The voice of near

. June 6, 2012.

April is National Poetry Month. Yipee. Check your local listings for a full schedule of the wild celebrations. Not. Poetry is a Piper Cub compared to the jumbo jets on the American cultural radar screen—TV, movies, and the various genres of popular music. Arguably, even fiction, theater, and classical music—also small blips on that screen, are more visible. Yet our nation has a Poet Laureate, while no similar figurehead exists for any of the other arts. Clearly, we know it’s important, maybe because we’ve all encountered poetry as children and know that it can speak to us as no other art.

I am neither qualified nor interested in speculating on why poetry’s voice is so hard to hear, or even find, in today’s cultural cacophony. Rather, I want to introduce, or re-introduce, a poet well worth your time. Thomas Lynch’s newest book, Walking Papers, is a slim volume of poems he wrote between 1999 and 2009. Lynch, whose day job is serving as a funeral director in the small town of Milford, Michigan, has published a number of other books of poetry and prose including The Undertaking, essays about his work experiences and meditations on death and dying. Many of the poems in this collection are about the same topic.

we have our day and others after us,
into their sparkling moment and out beyond.
We have our little say and then are silent.

In the title poem he writes;

Listen—something’s going to get you in the end.
The numbers are fairly convincing on this,
hovering, as they do, around a hundred
percent. We die. And more’s the pity.

As you can tell from the humor in the above lines, Lynch, while always honest, is never gloomy or morbid. And he’s not a one-trick pony. There’s much here that’s not about death and dying; hilarious lines about how and why he came to name his donkeys Charles and Camilla, and equally uproarious, though also sobering, even angry, poems about former President Bush and the Iraqi war. 

Lynch’s language, while deeply learned, is never academic, always plain and direct. I came across “Local Heroes” the day after the horrific shootings in Tucson in January. The poem, possibly written about 9/11, helped.

Some days the worst that can happen happens.
The sky falls or evil overwhelms or
the world as we have come to know it turns
towards the eventual apocalypse
long predicted in all the holy books

Lynch ends this poem with:

But here, brave men and women pick the pieces up.
They serve the living, caring for the dead.
Here the distant battle is waged in homes.
Like politics, all funerals are local.

While the phrase “walking papers” refers to getting fired, or terminated, the poems in Lynch’s Walking Papers can also serve as guides on the paths of our lives. 

The hour’s routine, the minute’s passing glance—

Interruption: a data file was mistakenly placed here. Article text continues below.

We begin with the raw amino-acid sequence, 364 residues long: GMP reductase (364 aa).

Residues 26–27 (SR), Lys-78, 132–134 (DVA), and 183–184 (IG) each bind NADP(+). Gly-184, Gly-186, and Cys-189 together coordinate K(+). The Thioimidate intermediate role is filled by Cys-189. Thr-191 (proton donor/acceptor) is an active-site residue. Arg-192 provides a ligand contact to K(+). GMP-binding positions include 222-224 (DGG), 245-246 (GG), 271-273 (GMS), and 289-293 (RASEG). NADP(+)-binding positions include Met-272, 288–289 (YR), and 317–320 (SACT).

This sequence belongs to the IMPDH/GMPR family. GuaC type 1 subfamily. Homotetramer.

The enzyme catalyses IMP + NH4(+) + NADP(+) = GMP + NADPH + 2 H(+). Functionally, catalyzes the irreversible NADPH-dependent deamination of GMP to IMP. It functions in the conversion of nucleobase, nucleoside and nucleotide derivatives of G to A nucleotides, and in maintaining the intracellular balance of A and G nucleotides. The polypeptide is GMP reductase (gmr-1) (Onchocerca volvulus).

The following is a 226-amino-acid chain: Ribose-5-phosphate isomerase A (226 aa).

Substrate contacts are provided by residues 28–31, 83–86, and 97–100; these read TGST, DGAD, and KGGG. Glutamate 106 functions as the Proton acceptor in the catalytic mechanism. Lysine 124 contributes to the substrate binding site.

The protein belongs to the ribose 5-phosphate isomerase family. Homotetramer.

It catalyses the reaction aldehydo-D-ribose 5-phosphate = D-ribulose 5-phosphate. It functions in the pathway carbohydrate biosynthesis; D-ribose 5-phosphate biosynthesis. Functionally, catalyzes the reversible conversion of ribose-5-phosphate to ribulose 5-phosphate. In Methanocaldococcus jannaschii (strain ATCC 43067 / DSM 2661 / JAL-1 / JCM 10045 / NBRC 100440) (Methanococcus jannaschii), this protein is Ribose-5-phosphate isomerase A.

All seem like godsends now. And what to make of this? 
At the end the word that comes to him is Thanks.

That’s the word that comes to me too. Thanks,
Mr. Lynch.

Trending

Mittenfest

  Here’s what Mittenfest means to me… If I imagine a day when I’m no longer ‘on the scene…,’ when I’m no longer as ‘into’ live local music…, when I’m slowing down and not keeping up as much as I do…, then the fondest memories, the most vivid mental Polaraoids that will slide through my

Domino’s Farms Aids Ann Arbor’s Need for Office Space

Domino’s Pizza and Arbor Research are both launching new office building projects at Domino’s Farms. Domino’s Pizza is creating a 33,000-square-foot building on the north side of Domino’s Farms, expanding to their current space. Arbor Research is creating a new 49,500-square-foot headquarters building on the east side of Domino’s Farms. Both buildings should be completed

A Physician’s Perspective on Legalized Cannabis

On Tuesday, November 6th, Michigan became the 10th state to legalize cannabis for recreational use. Ten years ago, we had become the 13th state to legalize Cannabis for medical use. I voted for the medical cannabis law years ago because, in my view, cannabis is not a dangerous product, and too many people were being imprisoned for its use. At that time, however, I did not subscribe to the argument that there were legitimate medical uses for cannabis. How things have changed.

Tiny Expo at Ann Arbor District Library—A Curated Holiday Gift Fair with Flair

The Tiny Expo is a gem of an indie arts and crafts fair for vendors with original and unexpected products that make wonderful gifts but may not be an obvious fit for Ann Arbor’s mainstream art fairs. Shoppers who crave artistic, high quality products with diverse price points will find a rich variety of unique, handmade products to choose from.